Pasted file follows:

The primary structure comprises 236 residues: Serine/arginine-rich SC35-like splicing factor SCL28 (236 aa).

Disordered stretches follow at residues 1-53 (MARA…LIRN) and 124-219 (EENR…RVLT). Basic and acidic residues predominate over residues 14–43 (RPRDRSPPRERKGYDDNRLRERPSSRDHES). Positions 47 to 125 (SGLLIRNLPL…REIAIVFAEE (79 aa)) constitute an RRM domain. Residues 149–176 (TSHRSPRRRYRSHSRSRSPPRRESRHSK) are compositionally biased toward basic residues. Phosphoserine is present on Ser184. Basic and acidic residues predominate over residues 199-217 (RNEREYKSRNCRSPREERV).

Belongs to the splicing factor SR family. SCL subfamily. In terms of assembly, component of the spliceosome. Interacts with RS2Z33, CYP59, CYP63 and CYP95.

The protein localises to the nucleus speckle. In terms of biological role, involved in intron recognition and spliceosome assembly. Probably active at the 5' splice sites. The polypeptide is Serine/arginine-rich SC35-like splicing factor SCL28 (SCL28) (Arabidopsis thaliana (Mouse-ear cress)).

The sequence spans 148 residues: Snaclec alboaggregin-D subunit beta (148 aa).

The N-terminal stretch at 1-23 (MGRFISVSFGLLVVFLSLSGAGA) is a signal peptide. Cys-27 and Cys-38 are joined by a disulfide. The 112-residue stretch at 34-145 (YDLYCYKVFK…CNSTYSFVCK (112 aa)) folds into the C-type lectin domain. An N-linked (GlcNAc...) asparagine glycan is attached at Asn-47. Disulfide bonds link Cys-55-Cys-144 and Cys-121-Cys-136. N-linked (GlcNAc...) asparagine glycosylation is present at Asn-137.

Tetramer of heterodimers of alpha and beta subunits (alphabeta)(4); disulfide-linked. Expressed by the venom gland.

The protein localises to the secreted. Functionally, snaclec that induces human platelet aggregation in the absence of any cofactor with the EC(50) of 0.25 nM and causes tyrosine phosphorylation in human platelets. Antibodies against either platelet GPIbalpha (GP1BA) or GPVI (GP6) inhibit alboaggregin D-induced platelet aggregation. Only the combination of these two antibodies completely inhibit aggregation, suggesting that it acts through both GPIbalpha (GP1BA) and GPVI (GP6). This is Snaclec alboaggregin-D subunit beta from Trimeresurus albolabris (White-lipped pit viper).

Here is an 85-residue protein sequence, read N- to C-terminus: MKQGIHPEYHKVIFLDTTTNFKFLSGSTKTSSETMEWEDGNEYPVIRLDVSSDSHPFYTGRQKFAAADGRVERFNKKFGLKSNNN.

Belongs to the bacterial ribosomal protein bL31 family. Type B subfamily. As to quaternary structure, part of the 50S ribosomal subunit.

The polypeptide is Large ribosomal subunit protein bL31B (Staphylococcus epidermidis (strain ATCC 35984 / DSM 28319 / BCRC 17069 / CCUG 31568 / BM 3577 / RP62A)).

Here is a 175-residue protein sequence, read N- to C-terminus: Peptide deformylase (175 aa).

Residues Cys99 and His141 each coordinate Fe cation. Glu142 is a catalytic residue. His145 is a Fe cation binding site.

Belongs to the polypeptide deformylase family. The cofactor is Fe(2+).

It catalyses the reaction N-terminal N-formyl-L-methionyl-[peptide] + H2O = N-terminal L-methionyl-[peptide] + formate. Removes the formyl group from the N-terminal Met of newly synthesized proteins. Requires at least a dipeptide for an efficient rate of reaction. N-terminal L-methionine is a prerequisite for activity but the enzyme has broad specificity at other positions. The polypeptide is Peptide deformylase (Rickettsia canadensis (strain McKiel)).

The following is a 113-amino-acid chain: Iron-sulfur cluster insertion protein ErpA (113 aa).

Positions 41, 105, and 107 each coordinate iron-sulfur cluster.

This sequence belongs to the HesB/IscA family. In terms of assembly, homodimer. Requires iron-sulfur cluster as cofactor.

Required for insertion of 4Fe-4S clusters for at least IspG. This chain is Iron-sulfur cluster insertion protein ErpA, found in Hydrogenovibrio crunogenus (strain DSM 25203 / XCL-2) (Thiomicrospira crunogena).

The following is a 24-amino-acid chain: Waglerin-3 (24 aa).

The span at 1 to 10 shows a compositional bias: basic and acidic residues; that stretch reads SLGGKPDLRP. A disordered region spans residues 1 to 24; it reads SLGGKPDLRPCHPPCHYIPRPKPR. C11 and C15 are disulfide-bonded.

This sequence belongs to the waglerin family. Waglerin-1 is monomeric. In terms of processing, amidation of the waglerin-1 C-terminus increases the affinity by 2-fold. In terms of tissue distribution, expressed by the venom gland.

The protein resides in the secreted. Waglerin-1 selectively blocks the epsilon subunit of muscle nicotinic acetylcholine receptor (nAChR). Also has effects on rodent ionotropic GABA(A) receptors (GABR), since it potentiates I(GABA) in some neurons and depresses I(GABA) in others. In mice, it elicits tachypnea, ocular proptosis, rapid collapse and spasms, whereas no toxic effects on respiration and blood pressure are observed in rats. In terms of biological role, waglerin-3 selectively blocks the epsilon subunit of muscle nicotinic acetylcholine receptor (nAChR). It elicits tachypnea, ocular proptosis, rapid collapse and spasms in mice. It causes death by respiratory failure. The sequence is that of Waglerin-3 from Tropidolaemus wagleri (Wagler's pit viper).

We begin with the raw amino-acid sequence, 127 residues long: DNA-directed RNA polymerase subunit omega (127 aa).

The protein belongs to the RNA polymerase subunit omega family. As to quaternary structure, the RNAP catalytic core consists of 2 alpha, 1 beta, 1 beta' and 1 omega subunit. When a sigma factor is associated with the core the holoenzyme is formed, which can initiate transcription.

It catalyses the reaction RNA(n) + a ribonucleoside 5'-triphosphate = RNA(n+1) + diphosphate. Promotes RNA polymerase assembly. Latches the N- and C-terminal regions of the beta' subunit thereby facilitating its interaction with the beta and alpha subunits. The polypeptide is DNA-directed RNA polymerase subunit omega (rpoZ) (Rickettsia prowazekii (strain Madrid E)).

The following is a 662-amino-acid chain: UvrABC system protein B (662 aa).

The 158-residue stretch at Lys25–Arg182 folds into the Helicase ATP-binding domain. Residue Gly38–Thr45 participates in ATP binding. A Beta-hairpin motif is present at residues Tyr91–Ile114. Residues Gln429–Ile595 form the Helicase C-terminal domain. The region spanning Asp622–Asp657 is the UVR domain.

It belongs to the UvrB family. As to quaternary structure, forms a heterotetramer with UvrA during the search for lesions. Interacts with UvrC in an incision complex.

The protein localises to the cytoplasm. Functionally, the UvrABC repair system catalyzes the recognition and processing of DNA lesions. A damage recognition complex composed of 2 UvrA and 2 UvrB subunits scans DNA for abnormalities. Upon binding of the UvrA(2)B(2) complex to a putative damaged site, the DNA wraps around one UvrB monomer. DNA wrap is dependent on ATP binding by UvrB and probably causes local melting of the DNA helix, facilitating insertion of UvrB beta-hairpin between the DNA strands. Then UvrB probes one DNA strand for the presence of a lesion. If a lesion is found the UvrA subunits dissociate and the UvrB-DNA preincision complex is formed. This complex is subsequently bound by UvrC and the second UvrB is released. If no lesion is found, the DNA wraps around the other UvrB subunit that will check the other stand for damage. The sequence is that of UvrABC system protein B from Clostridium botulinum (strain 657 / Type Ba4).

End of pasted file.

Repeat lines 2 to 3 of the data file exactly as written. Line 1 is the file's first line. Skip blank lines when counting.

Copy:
Disordered stretches follow at residues 1-53 (MARA…LIRN) and 124-219 (EENR…RVLT). Basic and acidic residues predominate over residues 14–43 (RPRDRSPPRERKGYDDNRLRERPSSRDHES). Positions 47 to 125 (SGLLIRNLPL…REIAIVFAEE (79 aa)) constitute an RRM domain. Residues 149–176 (TSHRSPRRRYRSHSRSRSPPRRESRHSK) are compositionally biased toward basic residues. Phosphoserine is present on Ser184. Basic and acidic residues predominate over residues 199-217 (RNEREYKSRNCRSPREERV).

Belongs to the splicing factor SR family. SCL subfamily. In terms of assembly, component of the spliceosome. Interacts with RS2Z33, CYP59, CYP63 and CYP95.